Estonia achieves its best ranking in Human Capital Index

Estonia's human capital (the photo is illustrative) (Erik Riikoja/EAS)
5/15/2015 5:06 PM
Category: Society

The World Economic Forum has ranked Estonia 16th out of 124 nations on an index that measures how well countries nurture, develop and deploy its people, with a focus on education, skills and employment.

“Talent, not capital, will be the key factor linking innovation, competitiveness and growth in the 21st century. Governments, business leaders, educational institutions and individuals must each understand better the global talent value chain. Business, in particular, must re-think its role as a consumer of ‘ready-made’ human capital to proactively seek out, engage and develop people’s potential,” Klaus Schwab, Founder and Executive Chairman of the World Economic Forum, said in a foreword.

The index aims to understand whether countries are wasting or leveraging their human potential. It takes a life-course approach to human capital, evaluating the levels of education, skills and employment available to people in five distinct age groups, starting from under 15s to the over 65s. The aim is to assess the outcome of past and present investments in human capital and offer insight into what a country’s talent base will look like in the future. The index covers 124 countries, representing between them 92 percent of the world’s population.

Estonia's position in the index has improved from 27 in 2013 to 16 now, just ahead of the United States. By comparison, Lithuania is at 18, the UK at 19 and Germany at 22. Estonia's northern neighbor Finland, however, gets most of the glory, by being the best-performing country in the world when it comes to building and leveraging its human capital potential, taking the top spot on the under 15 and 25–54 age group pillars and scoring in the top 10 for the remaining age groups.

The age groups measured in the index

Under 15 years – the youngest members of the population for whom education is assessed among the most critical factors. Estonia ranks 10 overall and stands out for its very high basic education survival rate (the number of pupils dropping out is very low).

15-24 years – youth for whom factors such as higher education and skills use in the workplace are assessed. Estonia scores 18 overall.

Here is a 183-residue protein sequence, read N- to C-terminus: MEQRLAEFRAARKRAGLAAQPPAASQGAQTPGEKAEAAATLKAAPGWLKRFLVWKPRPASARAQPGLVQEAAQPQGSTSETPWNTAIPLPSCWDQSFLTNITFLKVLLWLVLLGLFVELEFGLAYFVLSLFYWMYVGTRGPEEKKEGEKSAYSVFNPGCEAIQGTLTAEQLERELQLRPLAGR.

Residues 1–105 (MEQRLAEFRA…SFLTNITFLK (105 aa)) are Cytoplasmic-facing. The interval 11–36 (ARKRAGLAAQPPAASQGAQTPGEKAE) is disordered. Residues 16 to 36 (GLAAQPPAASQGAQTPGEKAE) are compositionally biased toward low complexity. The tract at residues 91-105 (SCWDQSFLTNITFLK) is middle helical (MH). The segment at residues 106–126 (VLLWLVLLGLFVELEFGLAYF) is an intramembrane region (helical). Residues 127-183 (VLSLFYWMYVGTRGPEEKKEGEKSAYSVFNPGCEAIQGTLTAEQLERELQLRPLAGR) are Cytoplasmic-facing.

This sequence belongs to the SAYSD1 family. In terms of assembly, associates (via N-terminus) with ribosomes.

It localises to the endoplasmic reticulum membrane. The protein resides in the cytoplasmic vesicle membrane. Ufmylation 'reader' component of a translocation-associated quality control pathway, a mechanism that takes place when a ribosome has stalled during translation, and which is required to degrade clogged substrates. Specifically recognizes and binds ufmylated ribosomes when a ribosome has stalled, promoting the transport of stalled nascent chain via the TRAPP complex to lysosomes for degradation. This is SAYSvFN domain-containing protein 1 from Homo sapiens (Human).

25-55 years – the bulk of the labor force, for whom continued learning and employment opportunities are assessed. Estonia ranks 23 overall, but as pointed out by various reports recently, it struggles when it comes to finding skilled employees – the country is at 97 by this measure.

55-64 years – the most senior members of the workforce for whom attainment and employment opportunities are assessed. Estonia comes in at 11 overall.

65 and over years – the oldest members of the population, for whom both continued opportunity and health are assessed. Estonia ranks again at 11, although there is a substantial gap between educational attainment and economic participation in this age group – the country is at 76 for labor force participation rate.

In a potentially more positive news for Estonia, the report points out that for some countries, such as Finland, there is an overlap of its position in the index, and in the recent OECD ranking of countries for the maths and science skills of their 15-year-olds. Finland is doing very well in both – number 1 in the Human Capital Index and number 6 in the OECD report. Estonia, which was a place behind Finland for the maths and science, is also in the top twenty for fulfilling people’s potential.

However, the report also highlights that none of the countries has developed and deployed all of its human capital potential – for the leading country Finland the figure is 86 percent, for Estonia it is 80 percent.

S. Tambur

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